When I think of “Japan,” aside from its people the word ‘food’ is what I automatically associated with it. I am very picky when it comes to food ever since. But surprisingly when I began to experience food in Japan, I have come to love almost every food in the country (even those which I least preferred prior to my visit). They are simply exquisite, indispensable, indescribable, and incomparable. I have tried some and I love them.
It is made from the finest quality ingredients for mouth wateringly delicious dumplings filled with ground meat and vegetables and wrapped in thin dough. It is incredibly easy to prepare in any kitchen that has a frying pan. The popular gyoza is yaki gyoza which has typical filling consists of ground pork, nira chives, green onion, cabbage, ginger, garlic, soy sauce and sesame oil, but some creative gyoza shops have also come up with a range of other fillings.
It is a Japanese winter dish which consists of several ingredients such as boiled eggs, daikon, konjac, tofu, and processed fishcakes stewed in a light, soy-flavoured dashi broth. I had an authentic oden meal at Hiro’s (my friend) home cooked by her dear granny. Oishi! 🙂
One of my favourite snack is Mochi. It is a traditional Japanese round rice cake made from glutinous rice, fresh from the oven and frozen immediately. I could find various mochi products in almost every store. It can be served grilled, deep fried, in soup, or in desserts.
- Rice Burger.
Instead of bread, I am happy to eat a bun made of rice mixed with barley and millet. It is called MOS Rice burger!! I tasted it in Japan for the first time and I love it. ~You got me~ feeling.
It comes from a Japanese word for “grilled meat” and originally referred to BBQ in western term.The beef or pork are cut into bites, grilled in open fire, and served with sauce and some side dishes. The Korean version is Sampgyeopsal or grilled pork. Yakiniku has lesser side dishes than sampgyeopsal.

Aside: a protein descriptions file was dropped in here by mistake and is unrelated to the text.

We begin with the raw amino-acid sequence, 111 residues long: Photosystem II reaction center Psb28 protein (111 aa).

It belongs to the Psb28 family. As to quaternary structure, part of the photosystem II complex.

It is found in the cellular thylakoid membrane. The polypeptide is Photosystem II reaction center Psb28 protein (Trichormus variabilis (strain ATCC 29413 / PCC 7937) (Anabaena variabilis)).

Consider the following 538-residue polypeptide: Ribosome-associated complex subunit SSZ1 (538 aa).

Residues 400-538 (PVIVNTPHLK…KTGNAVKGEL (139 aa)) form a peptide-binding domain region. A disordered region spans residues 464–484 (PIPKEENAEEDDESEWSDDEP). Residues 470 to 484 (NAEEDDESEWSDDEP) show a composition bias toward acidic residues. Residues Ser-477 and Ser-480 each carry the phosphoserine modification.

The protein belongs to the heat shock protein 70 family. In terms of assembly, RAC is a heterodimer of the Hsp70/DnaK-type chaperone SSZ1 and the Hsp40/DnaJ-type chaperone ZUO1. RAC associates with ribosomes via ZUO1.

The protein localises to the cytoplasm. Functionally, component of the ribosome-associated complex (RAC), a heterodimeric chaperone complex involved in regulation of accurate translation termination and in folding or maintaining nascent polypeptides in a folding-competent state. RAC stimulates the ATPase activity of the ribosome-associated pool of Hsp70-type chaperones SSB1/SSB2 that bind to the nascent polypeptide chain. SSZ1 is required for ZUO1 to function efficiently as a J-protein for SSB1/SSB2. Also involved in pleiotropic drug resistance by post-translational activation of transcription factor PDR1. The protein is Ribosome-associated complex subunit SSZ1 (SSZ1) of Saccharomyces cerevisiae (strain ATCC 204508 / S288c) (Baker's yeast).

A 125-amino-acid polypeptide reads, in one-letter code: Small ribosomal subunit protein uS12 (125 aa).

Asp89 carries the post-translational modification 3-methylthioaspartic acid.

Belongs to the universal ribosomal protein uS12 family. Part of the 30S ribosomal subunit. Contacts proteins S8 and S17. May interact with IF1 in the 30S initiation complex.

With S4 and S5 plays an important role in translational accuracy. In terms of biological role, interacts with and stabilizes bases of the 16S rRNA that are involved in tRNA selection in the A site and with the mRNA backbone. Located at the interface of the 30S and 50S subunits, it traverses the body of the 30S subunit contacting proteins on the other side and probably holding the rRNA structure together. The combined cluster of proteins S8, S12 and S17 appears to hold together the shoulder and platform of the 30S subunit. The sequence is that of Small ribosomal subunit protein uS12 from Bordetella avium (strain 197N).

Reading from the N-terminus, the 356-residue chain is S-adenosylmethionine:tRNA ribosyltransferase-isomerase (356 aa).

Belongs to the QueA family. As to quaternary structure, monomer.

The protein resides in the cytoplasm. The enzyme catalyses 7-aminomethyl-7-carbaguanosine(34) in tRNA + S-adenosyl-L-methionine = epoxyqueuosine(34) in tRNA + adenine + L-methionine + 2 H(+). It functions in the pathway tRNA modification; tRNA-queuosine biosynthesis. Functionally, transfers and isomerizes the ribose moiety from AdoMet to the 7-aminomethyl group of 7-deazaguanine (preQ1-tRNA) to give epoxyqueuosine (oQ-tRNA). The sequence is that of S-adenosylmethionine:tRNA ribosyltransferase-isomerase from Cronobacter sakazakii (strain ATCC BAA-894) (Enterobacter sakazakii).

It is a hearty hot pot dish (nabemono) local toYamanashi prefecture. The dish consists of thick wheat noodles in a miso based soup and is often served in an iron pot. The soup is traditionally a miso based broth with pumpkin and other seasonal vegetables added.
Soft Ice Cream.
No matter what the season would be, ice cream never losses popularity in Japan. It comes with exponential flavors. I personally like the Green tea or Matcha flavor. But there are also other flavorful ice cream you can choose from. Here are some Ice cream in Japan that will surely shock you. ^_^
Dare to try some of these: Jellyfish ice cream, ice cream with oysters, egg noodles ice cream, shark’s fin ice cream, horse meat flavor, salted fish ice cream, spicy indian curry ice cream, chicken wings ice cream, cactus flavor, squid ice cream, fish ice cream, sweet potato, shrimp ice cream, coal flavoured ice cream 😀
Would you like to try some?
No doubt, the most popular dish inside and outside Japan. It has a lot of kinds.
Some popular ones are:
Small rice balls with fish, shellfish, etc. on top. There are countless varieties of nigirizushi, some of the most common ones being tuna, shrimp, eel, squid, octopus and fried egg.
Small cups made of sushi rice and dried seaweed filled with seafood, etc. There are countless varieties of gunkanzushi, some of the most common ones being sea urchin and various kinds of fish eggs.
Sushi rice and seafood, etc. rolled in dried seaweed sheets. There are countless varieties of sushi rolls differing in ingredients and thickness. Sushi rolls prepared “inside out” are very popular outside of Japan, but rarely found in Japan.
Temakizushi (literally: hand rolls) are cones made of nori seaweed and filled with sushi rice, seafood and vegetables.
Oshizushi is pressed sushi, in which the fish is pressed onto the sushi rice in a wooden box. The picture shows trout oshizushi in form of a popular ekiben (train station lunch box).
Inarizushi is a simple and inexpensive type of sushi, in which sushi rice is filled into aburaage (deep fried tofu) bags.
Chirashizushi is a dish in which seafood, mushroom and vegetables are spread over sushi rice. It can resemble domburi with the difference being that chirashizushi uses sushi rice while domburi uses regular, unseasoned rice.
More information at: http://www.japan-guide.com
There are many other food to taste and see in each prefecture. But it requires a big stomach, time, and money to be able to eat them all. ^_^ Japanese constantly innovate.. so I am pretty sure there is always something to look forward to each time we visit.
The Official Traveler/HistoryMaker